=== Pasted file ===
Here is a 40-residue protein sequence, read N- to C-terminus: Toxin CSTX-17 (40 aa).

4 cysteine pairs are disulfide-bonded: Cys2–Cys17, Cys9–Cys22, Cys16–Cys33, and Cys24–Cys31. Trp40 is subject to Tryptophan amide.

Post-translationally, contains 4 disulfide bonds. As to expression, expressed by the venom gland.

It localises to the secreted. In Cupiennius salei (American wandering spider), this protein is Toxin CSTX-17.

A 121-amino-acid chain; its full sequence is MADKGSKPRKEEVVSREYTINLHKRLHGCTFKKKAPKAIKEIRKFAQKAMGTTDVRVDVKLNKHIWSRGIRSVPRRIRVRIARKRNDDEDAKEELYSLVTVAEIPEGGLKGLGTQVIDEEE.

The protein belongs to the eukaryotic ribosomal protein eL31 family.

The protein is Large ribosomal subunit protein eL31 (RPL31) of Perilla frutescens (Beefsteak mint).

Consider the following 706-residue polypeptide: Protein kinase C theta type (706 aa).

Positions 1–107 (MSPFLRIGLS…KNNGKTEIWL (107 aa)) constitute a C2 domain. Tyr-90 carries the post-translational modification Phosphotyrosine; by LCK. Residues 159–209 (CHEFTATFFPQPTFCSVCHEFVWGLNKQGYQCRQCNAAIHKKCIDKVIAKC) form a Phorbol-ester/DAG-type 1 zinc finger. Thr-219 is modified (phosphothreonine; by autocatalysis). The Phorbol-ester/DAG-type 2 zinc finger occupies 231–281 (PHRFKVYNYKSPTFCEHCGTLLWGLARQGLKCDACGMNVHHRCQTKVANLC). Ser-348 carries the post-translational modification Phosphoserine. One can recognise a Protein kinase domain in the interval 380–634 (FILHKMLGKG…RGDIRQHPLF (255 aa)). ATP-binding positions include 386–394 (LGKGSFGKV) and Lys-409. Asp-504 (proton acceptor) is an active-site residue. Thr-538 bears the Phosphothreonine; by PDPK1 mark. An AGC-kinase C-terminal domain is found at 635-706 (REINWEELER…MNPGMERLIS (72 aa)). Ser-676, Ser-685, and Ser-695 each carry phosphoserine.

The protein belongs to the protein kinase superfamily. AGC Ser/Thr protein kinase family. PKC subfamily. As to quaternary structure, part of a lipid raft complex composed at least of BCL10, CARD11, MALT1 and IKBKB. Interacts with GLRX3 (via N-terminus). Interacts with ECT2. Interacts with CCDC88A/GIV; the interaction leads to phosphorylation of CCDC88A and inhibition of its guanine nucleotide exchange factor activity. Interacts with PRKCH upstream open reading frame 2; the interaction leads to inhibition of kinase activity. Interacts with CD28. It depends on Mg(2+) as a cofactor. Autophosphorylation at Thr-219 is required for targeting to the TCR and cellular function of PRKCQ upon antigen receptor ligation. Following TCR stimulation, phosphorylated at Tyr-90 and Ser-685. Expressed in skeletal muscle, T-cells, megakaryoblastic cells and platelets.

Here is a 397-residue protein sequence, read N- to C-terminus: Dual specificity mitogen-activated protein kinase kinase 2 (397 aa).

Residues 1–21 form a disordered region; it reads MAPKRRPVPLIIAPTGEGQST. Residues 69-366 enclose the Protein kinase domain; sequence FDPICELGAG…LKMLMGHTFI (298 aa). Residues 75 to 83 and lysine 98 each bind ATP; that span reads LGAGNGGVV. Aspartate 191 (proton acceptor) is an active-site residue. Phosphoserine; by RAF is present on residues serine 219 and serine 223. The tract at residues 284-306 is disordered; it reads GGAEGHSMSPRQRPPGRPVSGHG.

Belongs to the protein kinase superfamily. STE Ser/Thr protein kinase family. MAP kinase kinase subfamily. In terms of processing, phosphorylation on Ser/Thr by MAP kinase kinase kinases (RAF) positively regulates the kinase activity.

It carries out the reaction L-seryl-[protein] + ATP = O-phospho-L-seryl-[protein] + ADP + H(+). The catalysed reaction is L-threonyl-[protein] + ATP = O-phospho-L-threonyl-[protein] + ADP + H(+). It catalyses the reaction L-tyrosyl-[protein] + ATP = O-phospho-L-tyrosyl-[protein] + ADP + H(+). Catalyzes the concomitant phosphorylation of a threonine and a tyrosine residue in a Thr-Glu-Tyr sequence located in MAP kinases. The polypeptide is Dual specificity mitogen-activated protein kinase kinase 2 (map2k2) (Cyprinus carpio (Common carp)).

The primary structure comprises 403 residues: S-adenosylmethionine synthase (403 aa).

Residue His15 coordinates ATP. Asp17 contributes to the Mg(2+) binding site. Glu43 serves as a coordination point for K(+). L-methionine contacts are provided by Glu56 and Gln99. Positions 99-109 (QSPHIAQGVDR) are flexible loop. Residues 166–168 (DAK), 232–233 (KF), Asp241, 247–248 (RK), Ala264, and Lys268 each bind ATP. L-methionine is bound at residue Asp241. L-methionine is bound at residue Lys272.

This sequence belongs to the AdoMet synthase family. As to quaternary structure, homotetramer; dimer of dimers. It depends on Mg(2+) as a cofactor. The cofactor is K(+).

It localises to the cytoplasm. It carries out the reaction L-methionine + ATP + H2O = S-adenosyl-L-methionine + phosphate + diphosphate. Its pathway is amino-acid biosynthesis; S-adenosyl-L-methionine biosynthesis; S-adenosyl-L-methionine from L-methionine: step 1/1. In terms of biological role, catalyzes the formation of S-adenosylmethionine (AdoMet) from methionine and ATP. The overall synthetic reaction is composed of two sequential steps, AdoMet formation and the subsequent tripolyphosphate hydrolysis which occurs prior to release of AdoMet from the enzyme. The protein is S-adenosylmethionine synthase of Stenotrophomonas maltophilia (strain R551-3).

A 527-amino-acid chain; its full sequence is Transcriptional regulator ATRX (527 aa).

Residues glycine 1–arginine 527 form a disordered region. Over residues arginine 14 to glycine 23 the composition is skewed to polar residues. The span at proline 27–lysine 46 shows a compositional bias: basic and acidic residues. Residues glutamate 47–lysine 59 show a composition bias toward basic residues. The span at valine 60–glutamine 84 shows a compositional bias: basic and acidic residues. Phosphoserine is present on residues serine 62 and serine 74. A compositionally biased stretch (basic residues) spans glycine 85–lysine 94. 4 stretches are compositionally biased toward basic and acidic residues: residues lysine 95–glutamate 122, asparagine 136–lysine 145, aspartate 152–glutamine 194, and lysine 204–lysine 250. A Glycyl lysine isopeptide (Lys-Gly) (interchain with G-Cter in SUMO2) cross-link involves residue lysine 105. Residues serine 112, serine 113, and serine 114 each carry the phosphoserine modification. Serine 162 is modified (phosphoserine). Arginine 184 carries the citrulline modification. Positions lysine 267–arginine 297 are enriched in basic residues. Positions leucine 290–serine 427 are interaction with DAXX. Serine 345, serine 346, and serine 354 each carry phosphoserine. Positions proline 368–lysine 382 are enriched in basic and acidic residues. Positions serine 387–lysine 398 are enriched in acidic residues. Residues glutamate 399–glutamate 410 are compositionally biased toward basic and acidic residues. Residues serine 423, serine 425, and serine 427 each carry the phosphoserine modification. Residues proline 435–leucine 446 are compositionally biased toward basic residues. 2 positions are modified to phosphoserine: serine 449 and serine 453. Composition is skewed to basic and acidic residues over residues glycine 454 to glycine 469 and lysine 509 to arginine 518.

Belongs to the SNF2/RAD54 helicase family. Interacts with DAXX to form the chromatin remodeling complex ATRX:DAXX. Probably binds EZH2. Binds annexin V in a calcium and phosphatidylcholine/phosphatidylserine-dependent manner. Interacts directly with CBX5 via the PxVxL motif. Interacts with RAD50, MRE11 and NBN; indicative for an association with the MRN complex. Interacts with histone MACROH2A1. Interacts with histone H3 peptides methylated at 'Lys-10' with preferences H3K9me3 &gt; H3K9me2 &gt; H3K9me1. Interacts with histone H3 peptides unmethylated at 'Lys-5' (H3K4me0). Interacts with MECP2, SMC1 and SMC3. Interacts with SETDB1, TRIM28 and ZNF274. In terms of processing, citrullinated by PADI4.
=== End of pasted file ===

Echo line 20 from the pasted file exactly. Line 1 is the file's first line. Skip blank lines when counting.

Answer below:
Residues glycine 1–arginine 527 form a disordered region. Over residues arginine 14 to glycine 23 the composition is skewed to polar residues. The span at proline 27–lysine 46 shows a compositional bias: basic and acidic residues. Residues glutamate 47–lysine 59 show a composition bias toward basic residues. The span at valine 60–glutamine 84 shows a compositional bias: basic and acidic residues. Phosphoserine is present on residues serine 62 and serine 74. A compositionally biased stretch (basic residues) spans glycine 85–lysine 94. 4 stretches are compositionally biased toward basic and acidic residues: residues lysine 95–glutamate 122, asparagine 136–lysine 145, aspartate 152–glutamine 194, and lysine 204–lysine 250. A Glycyl lysine isopeptide (Lys-Gly) (interchain with G-Cter in SUMO2) cross-link involves residue lysine 105. Residues serine 112, serine 113, and serine 114 each carry the phosphoserine modification. Serine 162 is modified (phosphoserine). Arginine 184 carries the citrulline modification. Positions lysine 267–arginine 297 are enriched in basic residues. Positions leucine 290–serine 427 are interaction with DAXX. Serine 345, serine 346, and serine 354 each carry phosphoserine. Positions proline 368–lysine 382 are enriched in basic and acidic residues. Positions serine 387–lysine 398 are enriched in acidic residues. Residues glutamate 399–glutamate 410 are compositionally biased toward basic and acidic residues. Residues serine 423, serine 425, and serine 427 each carry the phosphoserine modification. Residues proline 435–leucine 446 are compositionally biased toward basic residues. 2 positions are modified to phosphoserine: serine 449 and serine 453. Composition is skewed to basic and acidic residues over residues glycine 454 to glycine 469 and lysine 509 to arginine 518.